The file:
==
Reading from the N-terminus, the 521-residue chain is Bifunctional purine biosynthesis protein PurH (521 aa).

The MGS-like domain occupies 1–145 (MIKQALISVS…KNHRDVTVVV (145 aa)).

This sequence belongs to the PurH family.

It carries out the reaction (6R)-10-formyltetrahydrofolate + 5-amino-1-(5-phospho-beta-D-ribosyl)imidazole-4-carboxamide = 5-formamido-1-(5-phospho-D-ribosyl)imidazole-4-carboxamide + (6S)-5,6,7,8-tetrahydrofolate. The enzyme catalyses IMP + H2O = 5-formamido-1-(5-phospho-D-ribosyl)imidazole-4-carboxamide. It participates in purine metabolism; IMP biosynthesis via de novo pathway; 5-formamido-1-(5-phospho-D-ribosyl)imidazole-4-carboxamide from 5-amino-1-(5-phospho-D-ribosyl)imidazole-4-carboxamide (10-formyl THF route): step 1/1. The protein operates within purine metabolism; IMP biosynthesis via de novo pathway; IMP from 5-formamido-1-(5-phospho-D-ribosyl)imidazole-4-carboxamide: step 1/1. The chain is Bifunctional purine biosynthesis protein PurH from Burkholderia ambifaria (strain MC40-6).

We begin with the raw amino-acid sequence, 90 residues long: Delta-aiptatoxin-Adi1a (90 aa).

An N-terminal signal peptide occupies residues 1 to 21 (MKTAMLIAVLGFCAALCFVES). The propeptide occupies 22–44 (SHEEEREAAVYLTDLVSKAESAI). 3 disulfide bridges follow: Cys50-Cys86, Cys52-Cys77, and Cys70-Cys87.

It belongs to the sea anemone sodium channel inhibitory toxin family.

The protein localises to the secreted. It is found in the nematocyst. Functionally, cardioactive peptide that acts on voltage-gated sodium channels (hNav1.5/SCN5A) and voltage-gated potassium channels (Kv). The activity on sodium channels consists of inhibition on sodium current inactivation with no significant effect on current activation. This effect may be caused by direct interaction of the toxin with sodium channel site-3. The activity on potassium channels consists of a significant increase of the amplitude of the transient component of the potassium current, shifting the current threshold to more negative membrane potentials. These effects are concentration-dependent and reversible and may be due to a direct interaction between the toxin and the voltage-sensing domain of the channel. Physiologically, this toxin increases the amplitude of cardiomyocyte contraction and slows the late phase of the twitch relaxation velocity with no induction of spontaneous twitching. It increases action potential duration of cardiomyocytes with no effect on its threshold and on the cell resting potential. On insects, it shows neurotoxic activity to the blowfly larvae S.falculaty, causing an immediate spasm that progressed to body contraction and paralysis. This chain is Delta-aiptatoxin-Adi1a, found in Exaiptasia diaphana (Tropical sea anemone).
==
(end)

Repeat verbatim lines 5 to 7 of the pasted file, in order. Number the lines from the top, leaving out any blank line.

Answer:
We begin with the raw amino-acid sequence, 90 residues long: Delta-aiptatoxin-Adi1a (90 aa).

An N-terminal signal peptide occupies residues 1 to 21 (MKTAMLIAVLGFCAALCFVES). The propeptide occupies 22–44 (SHEEEREAAVYLTDLVSKAESAI). 3 disulfide bridges follow: Cys50-Cys86, Cys52-Cys77, and Cys70-Cys87.

It belongs to the sea anemone sodium channel inhibitory toxin family.